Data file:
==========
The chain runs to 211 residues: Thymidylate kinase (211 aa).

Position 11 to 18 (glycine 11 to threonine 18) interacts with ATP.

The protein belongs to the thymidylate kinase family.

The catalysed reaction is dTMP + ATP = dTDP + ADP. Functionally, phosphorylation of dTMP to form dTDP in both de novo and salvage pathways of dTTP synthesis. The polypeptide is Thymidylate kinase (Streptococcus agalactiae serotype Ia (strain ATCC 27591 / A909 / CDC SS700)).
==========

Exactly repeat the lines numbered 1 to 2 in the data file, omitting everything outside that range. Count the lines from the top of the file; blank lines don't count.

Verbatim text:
The chain runs to 211 residues: Thymidylate kinase (211 aa).

Position 11 to 18 (glycine 11 to threonine 18) interacts with ATP.